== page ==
The world economy has recently returned to robust growth. But some familiar risks are creeping back, and new ones have emerged.
It all started with debt.
In the early 2000s, US real estate seemed irresistible, and a heady run-up in prices led consumers, banks, and investors alike to load up on debt. Exotic financial instruments designed to diffuse the risks instead magnified and obscured them as they attracted investors from around the globe. Cracks appeared in 2007 when US home prices began to decline, eventually causing the collapse of two large hedge funds loaded up with subprime mortgage securities. Yet as the summer of 2008 waned, few imagined that Lehman Brothers was about to go under—let alone that it would set off a global liquidity crisis. The damage ultimately set off the first global recession since World War II and planted the seeds of a sovereign debt crisis in the eurozone. Millions of households lost their jobs, their homes, and their savings.
How secure is the global financial system, a decade after the crisis?
The road to recovery has been a long one since those white-knuckle days of September 2008. Historically, it has taken an average of eight years to recover from debt crises, a pattern that held true in this case. The world economy has recently returned to robust growth, although the past decade of anemic and uneven growth speaks to the magnitude of the fallout.
Central banks, regulators, and policy makers were forced to take extraordinary measures after the 2008 crisis. As a result, banks are more highly capitalized today, and less money is sloshing around the global financial system. But some familiar risks are creeping back, and new ones have emerged. In this article, we build on a decade of research on financial markets to look at how the landscape has changed.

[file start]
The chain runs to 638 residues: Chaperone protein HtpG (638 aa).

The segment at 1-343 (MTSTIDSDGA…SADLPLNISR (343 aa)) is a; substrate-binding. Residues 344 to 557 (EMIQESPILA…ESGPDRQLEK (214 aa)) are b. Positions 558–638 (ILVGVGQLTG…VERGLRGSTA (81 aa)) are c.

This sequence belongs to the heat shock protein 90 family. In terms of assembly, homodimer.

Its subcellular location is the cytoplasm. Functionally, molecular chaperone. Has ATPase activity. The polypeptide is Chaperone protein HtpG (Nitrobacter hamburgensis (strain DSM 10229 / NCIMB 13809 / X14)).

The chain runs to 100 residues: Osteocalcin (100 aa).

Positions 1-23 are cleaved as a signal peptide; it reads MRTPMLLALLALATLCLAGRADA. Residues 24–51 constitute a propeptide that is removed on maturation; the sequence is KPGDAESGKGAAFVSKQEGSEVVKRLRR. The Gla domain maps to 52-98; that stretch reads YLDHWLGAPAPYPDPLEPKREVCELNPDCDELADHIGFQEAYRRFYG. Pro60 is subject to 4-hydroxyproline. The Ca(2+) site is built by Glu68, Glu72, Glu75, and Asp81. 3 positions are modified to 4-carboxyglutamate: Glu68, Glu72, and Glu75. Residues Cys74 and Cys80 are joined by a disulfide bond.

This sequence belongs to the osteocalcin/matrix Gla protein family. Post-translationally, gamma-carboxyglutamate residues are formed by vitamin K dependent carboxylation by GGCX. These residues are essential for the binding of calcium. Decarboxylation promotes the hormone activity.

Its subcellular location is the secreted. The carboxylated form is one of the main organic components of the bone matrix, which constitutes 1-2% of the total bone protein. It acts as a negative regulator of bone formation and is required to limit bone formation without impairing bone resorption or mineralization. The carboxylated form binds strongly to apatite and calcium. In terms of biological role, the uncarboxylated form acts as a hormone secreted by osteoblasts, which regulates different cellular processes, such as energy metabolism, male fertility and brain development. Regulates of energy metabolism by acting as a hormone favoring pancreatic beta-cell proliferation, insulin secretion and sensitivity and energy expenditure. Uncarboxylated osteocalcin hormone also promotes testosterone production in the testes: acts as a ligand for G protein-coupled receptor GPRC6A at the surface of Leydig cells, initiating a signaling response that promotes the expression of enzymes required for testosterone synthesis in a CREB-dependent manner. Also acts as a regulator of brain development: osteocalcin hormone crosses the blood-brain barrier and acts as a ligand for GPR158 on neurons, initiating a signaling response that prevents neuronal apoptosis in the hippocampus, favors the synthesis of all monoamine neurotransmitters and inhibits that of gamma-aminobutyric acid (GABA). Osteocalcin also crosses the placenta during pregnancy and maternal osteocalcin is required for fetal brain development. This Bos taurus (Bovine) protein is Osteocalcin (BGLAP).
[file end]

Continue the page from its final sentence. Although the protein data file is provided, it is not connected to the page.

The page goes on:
- Global debt continues to grow, fueled by new borrowers
- Households have reduced debt, but many are far from financially well
- Banks are safer but less profitable
- The global financial system is less interconnected—and less vulnerable to contagion
- New risks bear watching
Global debt continues to grow, fueled by new borrowers
As the Great Recession receded, many expected to see a wave of deleveraging. But it never came. Confounding expectations, the combined global debt of governments, nonfinancial corporations, and households has grown by $72 trillion since the end of 2007. The increase is smaller but still pronounced when measured relative to GDP.
Underneath that headline number are important differences in who has borrowed and the sources and types of debt outstanding. Governments in advanced economies have borrowed heavily, as have nonfinancial companies around the world. China alone accounts for more than one-third of global debt growth since the crisis. Its total debt has increased by more than five times over the past decade to reach $29.6 trillion by mid-2017. Its debt has gone from 145 percent of GDP in 2007, in line with other developing countries, to 256 percent in 2017. This puts China’s debt on par with that of advanced economies.
Growing government debt
Public debt was mounting in many advanced economies even before 2008, and it swelled even further as the Great Recession caused a drop in tax revenues and a rise in social-welfare payments. Some countries, including China and the United States, enacted fiscal-stimulus packages, and some recapitalized their banks and critical industries. Consistent with history, a debt crisis that began in the private sector shifted to governments in the aftermath (Exhibit 1). From 2008 to mid-2017, global government debt more than doubled, reaching $60 trillion.MGI-Briefing-A-decade-after-the-global-financial-crisis-What-has-and-hasnt-changed